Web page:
Lord of the Flies
Prince, King, Chief of Scret Police
Second to Lucifer, OR regent of Hell
When he’s described at all, either a monstrouls creature on a large thrown, with a swollen face and a wild assortment of animal parts (see “occult world“) Or, obviously, a giant fly.
Beelzebub is an excellent demonification story. Originally, he was one of many Ba’al deities, Ba’al is one of the big Mesopotamian gods, and as Yahweh came into his own as the head of a religion, Ba’al was one of his rivals…likely the reason so many demons have “baal, beel, ba’el, bel” in their names. Anyway, Ba’al was likely Ba’al Zebul, “lord of the great hall” or “lord of heavens.” But the Jewish people threw some very successful shade on him, and his name changed to “ba’al zebul,” or “lord of the dungheap” or “flies.” Classic.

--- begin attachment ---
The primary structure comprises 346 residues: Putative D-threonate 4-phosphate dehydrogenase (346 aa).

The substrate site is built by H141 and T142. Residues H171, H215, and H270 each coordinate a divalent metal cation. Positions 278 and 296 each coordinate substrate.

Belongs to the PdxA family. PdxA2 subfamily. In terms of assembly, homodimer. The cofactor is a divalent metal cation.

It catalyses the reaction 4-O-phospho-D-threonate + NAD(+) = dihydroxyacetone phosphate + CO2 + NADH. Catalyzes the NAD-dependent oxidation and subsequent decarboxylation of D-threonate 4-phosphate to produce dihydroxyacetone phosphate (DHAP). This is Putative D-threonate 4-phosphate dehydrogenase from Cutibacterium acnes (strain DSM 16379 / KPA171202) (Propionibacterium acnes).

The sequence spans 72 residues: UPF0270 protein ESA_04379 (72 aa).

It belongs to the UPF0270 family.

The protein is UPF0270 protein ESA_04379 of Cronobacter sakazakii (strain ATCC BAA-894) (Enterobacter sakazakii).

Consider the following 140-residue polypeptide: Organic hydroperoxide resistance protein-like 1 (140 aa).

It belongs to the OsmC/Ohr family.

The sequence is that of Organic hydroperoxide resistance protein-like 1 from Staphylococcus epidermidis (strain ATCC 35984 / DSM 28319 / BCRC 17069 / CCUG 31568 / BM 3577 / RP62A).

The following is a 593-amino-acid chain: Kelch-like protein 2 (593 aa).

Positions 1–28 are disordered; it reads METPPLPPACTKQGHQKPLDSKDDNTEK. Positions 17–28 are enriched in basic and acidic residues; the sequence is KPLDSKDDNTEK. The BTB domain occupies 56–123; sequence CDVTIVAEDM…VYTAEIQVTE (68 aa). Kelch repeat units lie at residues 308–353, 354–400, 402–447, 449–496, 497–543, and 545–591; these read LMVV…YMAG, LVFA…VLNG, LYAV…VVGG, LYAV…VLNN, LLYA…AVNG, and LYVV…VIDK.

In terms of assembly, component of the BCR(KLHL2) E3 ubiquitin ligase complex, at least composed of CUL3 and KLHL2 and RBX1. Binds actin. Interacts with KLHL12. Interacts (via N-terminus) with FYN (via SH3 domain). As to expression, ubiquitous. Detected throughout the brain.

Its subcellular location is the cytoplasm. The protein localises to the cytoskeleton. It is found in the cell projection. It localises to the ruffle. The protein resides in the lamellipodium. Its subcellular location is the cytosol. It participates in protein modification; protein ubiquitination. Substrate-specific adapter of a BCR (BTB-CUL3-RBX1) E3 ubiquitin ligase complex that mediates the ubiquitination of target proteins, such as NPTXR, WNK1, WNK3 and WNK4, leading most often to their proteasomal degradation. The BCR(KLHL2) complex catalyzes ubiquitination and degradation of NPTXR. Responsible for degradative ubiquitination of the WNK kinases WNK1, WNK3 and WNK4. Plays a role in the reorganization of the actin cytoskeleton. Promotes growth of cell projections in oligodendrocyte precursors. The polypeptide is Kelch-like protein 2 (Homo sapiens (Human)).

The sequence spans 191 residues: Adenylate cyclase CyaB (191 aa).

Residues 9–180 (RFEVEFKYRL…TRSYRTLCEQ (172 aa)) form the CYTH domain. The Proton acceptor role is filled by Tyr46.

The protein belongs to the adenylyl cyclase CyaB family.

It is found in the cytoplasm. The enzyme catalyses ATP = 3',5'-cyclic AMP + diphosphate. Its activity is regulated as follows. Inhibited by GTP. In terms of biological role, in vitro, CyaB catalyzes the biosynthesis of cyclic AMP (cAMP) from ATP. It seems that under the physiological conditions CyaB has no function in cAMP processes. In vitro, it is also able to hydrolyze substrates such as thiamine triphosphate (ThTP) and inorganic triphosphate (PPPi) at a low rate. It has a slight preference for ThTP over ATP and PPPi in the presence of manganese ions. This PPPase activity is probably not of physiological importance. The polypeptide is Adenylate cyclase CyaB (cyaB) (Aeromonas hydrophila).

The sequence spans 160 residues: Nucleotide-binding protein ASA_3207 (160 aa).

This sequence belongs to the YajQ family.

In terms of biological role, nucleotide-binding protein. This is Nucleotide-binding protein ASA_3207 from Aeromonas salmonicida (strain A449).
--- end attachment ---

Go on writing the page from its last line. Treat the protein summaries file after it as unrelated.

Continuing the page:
According to the Testament of Solomon, Beelzebub is the ruler of all demons, originally a high ranking angel, and among other things, causes wars, instigates jealously, encourages men to worship demons, and arouses sexual desire in holy people. He was also a regular attendee in medieval sabbats, encouraging them to orgies. One hopes he had a better form than “giant fly” here.
While he’s occasionally head of Hell’s secret police (thank you, Berbiguer), his highest position is King of Hell–or technically Regent of Hell. In the Testament of Nicodemus, when Jesus storms the gates of Hell, Beelzebub is very quick to shove Satan out the gate and under Jesus’s feet. Because of this act of service, or self-service, Jesus named Beelzebub lord of Hell until such time as the Millenium rolled around and the Book of Revelations started happening all over the place.
Johann Weyer says that Beelzebub succesfully led a revolt against the Devil (which devil, one wonders), and is now Lucifer’s chief lieutenant and presides over “The Order of the Fly.”